ARCHERS OF LOAF: ICKY METTLE (1993)
1) Web In Front; 2) Last Word; 3) Wrong; 4) You And Me; 5) Might; 6) Hate Paste; 7) Fat; 8) Plumb Line; 9) Learo, You're A Hole; 10) Sickfile; 11) Toast; 12) Backwash; 13) Slow Worm.
«What makes this sound so compelling is the way it explores the full spectrum of guitar-centric rock, pulling together the blunt and abrasive with the thoughtful in the musical equivalent of a shotgun wedding with the bride and groom doing everything in their power to hold it together while the family is watching in uneasy silence». -- Gregory Heaney, All-Music Guide.
Damn, I wish I could write that way — it takes so much time to realize how entirely devoid of sense this phrase is that no one will probably even bother, leaving the page in a dazed, confused, and, perhaps, even mystified state of mind. On the other hand, I could not say that this band's lyrics — or even the title of their debut album — or even their own name, for that matter — do a good job of surpassing Mr. Heaney in terms of clarity. "All I ever wanted was to be your spine / Lost your friction and you slid for a mile" (ʽWeb In Frontʼ) is a fairly diagnostic couple of lines, and almost each song yields more of the same stuff.
Anyway, Archers Of Loaf stem from Chapel Hill, NC, and, in true indie-rock fashion, consist of 2 guitars, 1 bass, 1 set of drums, and 1 soulful, but rangeless vocal coupled with one of the guitars (Eric Bachmann, no relation to Randy Bachman whatsoever, not to mention the extra n). Since they formed in the year of Nevermind, there is some temptation to pigeonhole them as «grungers», which they are not if, by «grunge», we mean the narrow spectrum from Nirvana to Alice In Chains to Pearl Jam and the like. The three differences are in that Archers Of Loaf are:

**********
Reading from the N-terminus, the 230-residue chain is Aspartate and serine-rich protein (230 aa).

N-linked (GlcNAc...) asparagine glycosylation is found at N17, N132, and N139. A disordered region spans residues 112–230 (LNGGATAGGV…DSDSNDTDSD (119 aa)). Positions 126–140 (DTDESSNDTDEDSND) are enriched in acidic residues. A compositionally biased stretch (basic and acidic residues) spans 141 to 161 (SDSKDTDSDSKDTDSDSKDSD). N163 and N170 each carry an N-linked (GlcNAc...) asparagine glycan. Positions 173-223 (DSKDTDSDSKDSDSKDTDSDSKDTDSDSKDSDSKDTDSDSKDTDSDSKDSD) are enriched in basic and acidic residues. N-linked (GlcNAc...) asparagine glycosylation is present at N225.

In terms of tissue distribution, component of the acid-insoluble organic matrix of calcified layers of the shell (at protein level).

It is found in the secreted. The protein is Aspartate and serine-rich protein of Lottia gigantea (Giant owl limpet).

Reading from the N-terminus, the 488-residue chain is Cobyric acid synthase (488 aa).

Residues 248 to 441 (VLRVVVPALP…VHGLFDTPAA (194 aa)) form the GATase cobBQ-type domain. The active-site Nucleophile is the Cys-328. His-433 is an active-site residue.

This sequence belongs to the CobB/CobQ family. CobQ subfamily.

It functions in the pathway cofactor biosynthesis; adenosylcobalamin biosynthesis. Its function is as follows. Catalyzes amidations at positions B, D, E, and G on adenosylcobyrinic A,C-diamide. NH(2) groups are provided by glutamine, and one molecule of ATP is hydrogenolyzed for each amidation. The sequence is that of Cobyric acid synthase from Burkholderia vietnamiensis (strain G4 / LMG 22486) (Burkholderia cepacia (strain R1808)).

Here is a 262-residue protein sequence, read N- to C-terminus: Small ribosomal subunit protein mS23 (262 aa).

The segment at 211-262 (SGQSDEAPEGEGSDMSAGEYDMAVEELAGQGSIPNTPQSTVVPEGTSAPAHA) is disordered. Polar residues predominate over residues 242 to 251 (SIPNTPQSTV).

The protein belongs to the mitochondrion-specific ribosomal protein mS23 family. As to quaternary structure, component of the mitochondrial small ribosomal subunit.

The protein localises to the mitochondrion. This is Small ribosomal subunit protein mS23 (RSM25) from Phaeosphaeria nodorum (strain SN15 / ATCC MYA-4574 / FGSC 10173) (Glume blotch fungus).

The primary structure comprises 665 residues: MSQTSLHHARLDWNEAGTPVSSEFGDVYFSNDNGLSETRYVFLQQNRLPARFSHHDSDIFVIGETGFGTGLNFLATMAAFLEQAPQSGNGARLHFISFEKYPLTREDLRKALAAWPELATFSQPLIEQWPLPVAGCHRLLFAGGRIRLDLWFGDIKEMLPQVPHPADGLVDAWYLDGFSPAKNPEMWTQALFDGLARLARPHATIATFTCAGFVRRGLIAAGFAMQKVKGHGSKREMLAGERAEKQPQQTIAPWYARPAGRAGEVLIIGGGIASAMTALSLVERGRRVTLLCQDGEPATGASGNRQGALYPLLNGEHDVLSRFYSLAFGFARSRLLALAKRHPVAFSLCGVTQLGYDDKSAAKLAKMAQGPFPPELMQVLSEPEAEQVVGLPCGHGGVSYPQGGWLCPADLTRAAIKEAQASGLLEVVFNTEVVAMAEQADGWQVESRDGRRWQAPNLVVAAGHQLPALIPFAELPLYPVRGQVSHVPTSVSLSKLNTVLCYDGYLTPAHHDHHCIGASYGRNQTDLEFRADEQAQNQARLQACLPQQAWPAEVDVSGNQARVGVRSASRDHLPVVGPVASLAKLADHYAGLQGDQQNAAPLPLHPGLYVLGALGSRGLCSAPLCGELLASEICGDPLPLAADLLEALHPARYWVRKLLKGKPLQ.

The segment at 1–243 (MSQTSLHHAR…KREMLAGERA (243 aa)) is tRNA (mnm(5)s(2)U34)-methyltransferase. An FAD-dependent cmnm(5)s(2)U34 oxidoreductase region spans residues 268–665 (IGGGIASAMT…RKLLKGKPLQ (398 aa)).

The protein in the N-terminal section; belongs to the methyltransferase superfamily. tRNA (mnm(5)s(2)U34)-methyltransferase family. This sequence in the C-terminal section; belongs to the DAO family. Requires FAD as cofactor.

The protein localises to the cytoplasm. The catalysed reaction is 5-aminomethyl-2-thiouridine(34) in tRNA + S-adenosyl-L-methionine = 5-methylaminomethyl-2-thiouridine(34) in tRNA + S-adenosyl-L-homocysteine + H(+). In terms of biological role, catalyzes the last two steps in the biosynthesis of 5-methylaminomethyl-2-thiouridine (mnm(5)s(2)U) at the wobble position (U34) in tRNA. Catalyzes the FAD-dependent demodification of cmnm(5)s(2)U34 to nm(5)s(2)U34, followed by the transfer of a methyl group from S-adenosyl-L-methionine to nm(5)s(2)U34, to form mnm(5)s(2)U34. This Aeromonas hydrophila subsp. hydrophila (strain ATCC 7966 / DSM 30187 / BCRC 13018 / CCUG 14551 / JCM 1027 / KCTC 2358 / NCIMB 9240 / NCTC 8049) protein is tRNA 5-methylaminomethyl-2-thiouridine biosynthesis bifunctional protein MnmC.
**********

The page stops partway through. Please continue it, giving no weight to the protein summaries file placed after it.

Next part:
— nowhere near as heavy: they like low notes and power chords as much as the next guy, but it is clear that Black Sabbath is not a big influence. Sonic Youth, perhaps, but not Sabbath;
— absolutely not «depressed» or «depressing». Most of the music is energetic and angry, but there is no suicidal or end-of-the-world-ish ring in Bachmann's voice at all. Only once does he attempt to descend into autistic melancholy (ʽYou And Meʼ), but, set against all the other songs, it almost feels like a theatrical gesture for diversity's sake. Spiritual darkness as an essential component of grunge is completely lacking here;
— simply put, a «post-modern» band: much like Pavement and the Pixies, they inject their tunes with absurdism, irony, and nihilism, although the music is never as experimental as that of Pavement, and the band is also affected by a near-complete lack of sense of humor, which makes their post-modernism very, very strange (since we usually sense po-mo the best through the artist's ability to laugh off and ridicule all of the cultural conventions of the past).